[iDC] Introduction: The Internet as Playground and Factory

Trebor Scholz trebor at thing.net
Sat Jun 13 13:28:01 UTC 2009


>Why see this as the exclusive benefit of capital, and be blind to how
>people are using these services for the construction of their own
>lives, using what is at hand.

Hm,... from the conference introduction and my posts here I had hoped that
it was clear that I am not suggesting a relationship marked by one-sided
benefit. For the past ten years I have participated in countless social
milieus and created a few myself. On reflection, I'd now say that the most
pervasive relationship online is

a praise-entertainment---expropriation-surveillance tradeoff

between users and operators. I know, it's a mouth-full but as a German I
have a deep appreciation for seemingly unending words.

Google's Image Labeler is a suitable example. The developer of the game
behind the Image Labeler wrote that he encourages people to do the work by
taking advantage of their desire to be entertained. It's a triadic mix of
self-interest ("fun," acknowledgment), network value (the image search gets
better), and corporate profit (Google's product improves).

Then there is public-spirited 'interaction labor' on a small number of sites
like Wikipedia, Project Gutenberg, etc. At least today, they are the
exception. Only very few of the over 1 billion Internet users contribute to
these projects.  

And finally, if a worker gets paid $8 for transcribing a 45 minute-long
video on Mechanical Turk, then I'd call that exploitation in the most
technical sense of the word. However, it's expropriation and not
exploitation that rules the net. I added a few comments about MTurk to my
blog http://is.gd/10JG2

Surely, I'm not suggesting a simple typology; things are murky.

Perhaps we can think of exhibitions like Les Immateriaux by Lyotard and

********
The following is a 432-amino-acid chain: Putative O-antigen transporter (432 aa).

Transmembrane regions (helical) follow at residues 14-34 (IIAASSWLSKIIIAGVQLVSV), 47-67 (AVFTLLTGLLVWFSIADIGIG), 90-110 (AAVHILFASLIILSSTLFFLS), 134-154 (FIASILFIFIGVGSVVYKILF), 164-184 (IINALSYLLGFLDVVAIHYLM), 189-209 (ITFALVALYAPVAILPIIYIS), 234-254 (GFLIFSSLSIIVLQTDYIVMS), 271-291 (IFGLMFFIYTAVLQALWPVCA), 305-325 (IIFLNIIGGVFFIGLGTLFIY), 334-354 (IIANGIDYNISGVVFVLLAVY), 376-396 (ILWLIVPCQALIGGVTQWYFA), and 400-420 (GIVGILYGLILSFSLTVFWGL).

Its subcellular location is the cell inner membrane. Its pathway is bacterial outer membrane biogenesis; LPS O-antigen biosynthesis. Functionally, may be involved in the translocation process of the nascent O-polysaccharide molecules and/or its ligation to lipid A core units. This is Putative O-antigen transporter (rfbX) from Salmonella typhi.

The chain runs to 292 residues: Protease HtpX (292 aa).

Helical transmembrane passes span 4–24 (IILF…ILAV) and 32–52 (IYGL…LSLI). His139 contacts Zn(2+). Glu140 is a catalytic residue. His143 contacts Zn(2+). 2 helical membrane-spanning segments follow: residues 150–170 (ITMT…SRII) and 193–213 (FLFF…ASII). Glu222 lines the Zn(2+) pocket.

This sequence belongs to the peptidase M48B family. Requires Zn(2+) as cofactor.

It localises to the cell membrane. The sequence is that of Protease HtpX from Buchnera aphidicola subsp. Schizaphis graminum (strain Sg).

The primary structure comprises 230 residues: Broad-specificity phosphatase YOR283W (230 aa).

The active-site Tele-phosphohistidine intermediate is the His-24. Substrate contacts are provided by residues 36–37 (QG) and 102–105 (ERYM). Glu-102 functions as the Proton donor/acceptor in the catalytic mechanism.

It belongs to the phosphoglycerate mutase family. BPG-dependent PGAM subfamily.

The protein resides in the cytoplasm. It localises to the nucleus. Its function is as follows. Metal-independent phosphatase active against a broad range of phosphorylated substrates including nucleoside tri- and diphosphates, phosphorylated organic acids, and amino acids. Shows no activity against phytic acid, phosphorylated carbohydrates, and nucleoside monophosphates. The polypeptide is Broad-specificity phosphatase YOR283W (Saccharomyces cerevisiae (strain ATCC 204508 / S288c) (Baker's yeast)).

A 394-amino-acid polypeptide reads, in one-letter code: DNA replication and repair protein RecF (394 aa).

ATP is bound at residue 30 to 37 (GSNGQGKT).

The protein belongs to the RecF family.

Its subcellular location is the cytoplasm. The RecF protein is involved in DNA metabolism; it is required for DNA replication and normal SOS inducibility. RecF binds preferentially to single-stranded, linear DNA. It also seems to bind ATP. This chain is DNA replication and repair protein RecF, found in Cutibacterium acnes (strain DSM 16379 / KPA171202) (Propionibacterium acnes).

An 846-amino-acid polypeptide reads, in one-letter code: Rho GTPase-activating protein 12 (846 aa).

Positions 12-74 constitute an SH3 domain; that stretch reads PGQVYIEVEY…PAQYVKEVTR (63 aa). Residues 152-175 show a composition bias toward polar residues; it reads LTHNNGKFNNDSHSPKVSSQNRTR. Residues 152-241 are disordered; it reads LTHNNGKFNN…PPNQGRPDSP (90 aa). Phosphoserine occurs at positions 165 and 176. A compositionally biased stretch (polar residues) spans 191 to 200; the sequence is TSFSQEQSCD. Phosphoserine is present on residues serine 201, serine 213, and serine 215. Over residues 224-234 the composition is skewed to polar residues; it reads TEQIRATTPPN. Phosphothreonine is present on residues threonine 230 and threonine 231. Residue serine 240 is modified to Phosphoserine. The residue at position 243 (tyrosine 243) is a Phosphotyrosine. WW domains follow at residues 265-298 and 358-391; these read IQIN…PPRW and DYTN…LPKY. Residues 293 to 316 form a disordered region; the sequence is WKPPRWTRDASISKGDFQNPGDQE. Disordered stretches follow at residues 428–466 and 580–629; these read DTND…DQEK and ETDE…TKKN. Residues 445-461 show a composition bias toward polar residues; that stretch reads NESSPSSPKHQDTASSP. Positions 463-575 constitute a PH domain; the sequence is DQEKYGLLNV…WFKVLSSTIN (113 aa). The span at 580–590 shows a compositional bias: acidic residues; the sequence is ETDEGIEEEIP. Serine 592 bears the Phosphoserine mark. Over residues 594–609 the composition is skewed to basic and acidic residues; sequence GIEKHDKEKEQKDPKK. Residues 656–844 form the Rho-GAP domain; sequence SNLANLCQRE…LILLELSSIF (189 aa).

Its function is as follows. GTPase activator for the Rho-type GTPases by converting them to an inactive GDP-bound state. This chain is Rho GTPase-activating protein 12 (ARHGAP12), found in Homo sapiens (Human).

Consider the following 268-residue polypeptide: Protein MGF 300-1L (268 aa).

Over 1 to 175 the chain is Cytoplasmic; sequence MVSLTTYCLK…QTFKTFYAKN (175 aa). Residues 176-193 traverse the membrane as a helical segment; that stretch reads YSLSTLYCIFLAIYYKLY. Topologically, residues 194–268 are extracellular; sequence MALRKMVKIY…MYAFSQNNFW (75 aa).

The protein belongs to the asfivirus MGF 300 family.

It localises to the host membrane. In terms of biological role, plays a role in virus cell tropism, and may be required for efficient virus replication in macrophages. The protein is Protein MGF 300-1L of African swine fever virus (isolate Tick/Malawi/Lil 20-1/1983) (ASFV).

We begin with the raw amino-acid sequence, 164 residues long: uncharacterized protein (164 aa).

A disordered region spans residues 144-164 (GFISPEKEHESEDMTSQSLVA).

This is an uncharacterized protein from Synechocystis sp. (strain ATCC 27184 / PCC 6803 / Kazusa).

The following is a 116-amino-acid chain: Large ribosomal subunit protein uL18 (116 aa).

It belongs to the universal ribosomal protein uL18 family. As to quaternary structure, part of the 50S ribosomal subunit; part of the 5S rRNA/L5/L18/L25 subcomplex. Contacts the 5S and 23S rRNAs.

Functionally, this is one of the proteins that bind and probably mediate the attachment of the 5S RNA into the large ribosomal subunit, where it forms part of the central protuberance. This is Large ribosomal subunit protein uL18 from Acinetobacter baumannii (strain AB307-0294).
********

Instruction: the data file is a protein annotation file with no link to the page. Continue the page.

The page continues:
Chaput in 1984, and artworks with Internet components like Learning to Love
You More by Fletcher and July (2003) as miniature mirror worlds of today's
tradeoffs when it comes to the social dynamics of participation...

Today, it quickly gets dicey, for instance, when the creators of Facebook's
self-translation application state that they have opened up the translation
process [of the Facebook interface into some 63 languages] to the community
because "You know best how Facebook should be translated into your
language.² I don't think of this as straight exploitation but one user in
Los Angeles (Valentin Macias) suggested that "people should not be tricked
into donating their time and energy to a multimillion-dollar company so that
the company can make millions more ­ at least not without some type of
compensation." Others enjoyed being in the position of co-deciding how
"poking" is translated into their language. At the same time, they have more
of a stake in the company; they become more loyal costumers of Facebook.
Nigel Thrift was right when he proposed that "Š value is embedded in the
experiences co-created by the individual in an experience environment that
the company co-develops with consumers." (Thrift, Reinventing 290)

> Unless we start peer producing infrastructures ourselves, the
> sharing mode by itself is not strong enough to sustain itself.

I could not agree more, Michel, and look forward to developing a strand of
the conference that is dedicated to that.


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